Unread 11-11-2015, 07:53 PM
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Default Re: Vorshlag Miata LS1 Alpha Project

continued from above

The front engine accessories and their mounting brackets were also finalized and installed. This car is being built without power steering, and we had originally mocked-up Pontiac G8 LS2 accessories - the same that the Alpha FR-S LS1 used - since that car has electric steering. These cars have very different engine bay shapes and widths, and on second look the 4th Gen F-body LS1 brackets, accessory layout and front drive pulleys were more appropriate, so we went that route instead.

A new water pump, alternator, brackets, tensioner and idler pulley were procured, along with GM sourced hardware to attach all of this. I will show more details on the serpentine routing to bypass the power steering once the harmonic balancer/lower pulley is here (ordered weeks ago but on backorder), but the picture below shows the normal 4th gen LS1 belt routing - with the power steering pump in place. We have already changed the smooth idler pulley to a 6-ribbed pulley, which I installed with an 1/8" spacer to line up to the main belt "plane". Saw this on Yellow Bullet - those drag racers don't need no dang power steering.

Long story here (back ordered part), but we're waiting on the correct SFI-rated front harmonic balancer and pulley for the 4th gen Camaro belt placement (there are 3 or 4 different belt placements for LS engines, front to back). The one we have installed now (shown below) was for the G8 accessory belt offset, which is about 1" too far back for the F-body accessories.

Rear Wheel Hubs Modified

The rear suspension uprights we used are a popular Ford Racing part made from a production Ford vehicle, and it is often use on Cobra Kit cars. These are made for Ford hubs, and we used the 31-spline 2003-04 Mustang Cobra hubs, which have a 5 x 4-1/2" bolt circle (5 x 114.3mm). This was a proven, durable, and readily available package. This Ford rear flange made perfect sense when the front suspension were going to be based around Mazda RX8 hubs/uprights/control arms. Ahh, the early days of this project were so simple...

Now we have Corvette front uprights and hubs, which use a GM 5 x 4-3/4" bolt circle (5 x 120.65mm), which doesn't match the rears. When we moved to the Corvette spindles we planned on modifying one end or the other so that the bolt patterns would match, and now was the time for this change.

The guys removed the rear hubs from the uprights and Jason machined a custom set of soft jaws for the CNC mill to secure them in place. Then he installed the first hub, zero'd the machine on the hub center and face, programmed 5 new holes on the GM 5 x 4-3/4" bolt circle, and drilled them with the CNC. Instead of the pressed-in "splined" wheel studs that were used before (Ford still uses 1/2" stuff), we made these for screw-in wheel studs in a GM thread pitch and diameter...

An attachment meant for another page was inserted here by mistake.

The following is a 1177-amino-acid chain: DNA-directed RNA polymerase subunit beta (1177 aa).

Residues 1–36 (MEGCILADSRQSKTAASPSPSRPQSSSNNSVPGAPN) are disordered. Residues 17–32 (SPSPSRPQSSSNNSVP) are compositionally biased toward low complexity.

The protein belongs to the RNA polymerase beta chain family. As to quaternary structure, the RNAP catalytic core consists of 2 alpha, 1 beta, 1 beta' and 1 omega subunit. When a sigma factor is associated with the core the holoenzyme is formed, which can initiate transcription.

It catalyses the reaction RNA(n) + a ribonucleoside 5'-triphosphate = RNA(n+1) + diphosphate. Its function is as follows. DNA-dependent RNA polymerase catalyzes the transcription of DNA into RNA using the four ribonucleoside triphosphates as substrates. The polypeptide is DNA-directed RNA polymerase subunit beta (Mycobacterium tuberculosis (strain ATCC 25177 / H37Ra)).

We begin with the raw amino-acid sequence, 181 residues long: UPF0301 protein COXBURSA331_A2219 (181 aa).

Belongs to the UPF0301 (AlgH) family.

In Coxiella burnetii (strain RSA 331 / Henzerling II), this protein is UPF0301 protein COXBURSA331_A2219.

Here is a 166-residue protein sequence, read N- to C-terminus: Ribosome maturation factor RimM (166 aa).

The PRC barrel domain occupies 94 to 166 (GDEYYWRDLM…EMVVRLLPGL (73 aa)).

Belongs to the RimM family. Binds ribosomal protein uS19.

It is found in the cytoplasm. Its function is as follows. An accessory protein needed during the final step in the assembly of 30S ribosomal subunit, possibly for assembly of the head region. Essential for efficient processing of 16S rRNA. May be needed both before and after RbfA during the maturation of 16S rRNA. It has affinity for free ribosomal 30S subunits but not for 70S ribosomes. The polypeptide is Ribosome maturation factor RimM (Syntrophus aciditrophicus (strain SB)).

Once out of the CNC vice, Jason tapped the newly drilled holes in both hubs for M12-1.5 thread pitch, then Olof installed Vorshlag 90mm wheel studs made for a BMW. We have these wheel studs made to our specs and sell thousands every year. GM and BMWs use the same stud and lug nut diameter and thread pitch (M12-1.5). Proven, tested, safe. Yes, they are long, but if we ever need to use spacers we have the room. This car can also be used in Gladiator races.

A drop of red Loctite is used when torquing these 90mm studs into the hubs, just like when installing them in BMWs. When installed correctly we can "zing" lug nuts off with an impact gun, with no issues. The completed hubs were then installed back into the rear uprights and the assemblies went back into the rear suspension. Now its time to mock up some GM bolt pattern wheels!

Ugly. I first tested with some C4 Corvette 17x9.5" wheels and 275/40/17 tires (the OEM wheels that were on my 1992 Corvette when I bought it). These are much taller tires, the wheels had the wrong offsets, and were not useful in mock-up at all. We looked around the shop and then found the perfect set to test with - which would allow us to drop the car on the ground for the first time in a LONG time...

Down on the Wheels + Flare Mock-up

This was a big step just a few weeks ago, with the Miata placed down onto some decently sized wheels and tires with the new custom front and rear suspension setups. Damn happy that this car now rolls...

This time Ryan installed the race wheels and tires from my NASA TTC classed 1992 Corvette race car. Due to class restrictions we run that car on a 245mm tire (Hoosier R7), but its a BIG 245, with 9.7" of tread width. These tires are mounted to some lightweight SSR 17x9.5" wheels with a GM 5-lug bolt pattern. The mock-up tires (245/40/17 Hoosier) are still too narrow for this car's power level, but they were 24.3" tall and somewhat similar in width to what we will end up with (285mm on 18x10" wheel).

The Miata's owner provided this wide body kit, which is a fiberglass reproduction of a popular NB flare kit. It has 4 flares, a new composite nose (not yet fitted) made for NB2 headlights, and side skirts to tie it all together.

The styling of this kit looks odd in these mock-ups, but once painted and "fitted" they work fairly well. The race car shown below has the same kit. We saw this at a recent track day at MSR-Cresson and it used 275/35/15 Hoosier race tires on 15x10" wheels, which is super short (23.0" tall) and easy to fit onto these cars with this body kit.

Ultimately we're still shooting for a 285/30/18 tire and an 18x10" wheel. Why not go with the proven 275mm 15" Hoosier that fits this body kit? Two reasons. First its narrower, but more importantly there are ZERO street tire choices in this size or anything close to it. There is a Hoosier race tire and... nothing else.

The 285/30/18 tire shown above is fairly popular for racing use and gives the owner over a dozen choices in street tires + several DOT-R race rubber choices as well. We will have to modify the front frame horns for the taller 24.9" diameter tire, to have adequate bump travel, but we always knew that. This 285/30/18 size is really the best option: super short for the width and wheel diameter it has, with a lot of tire choices.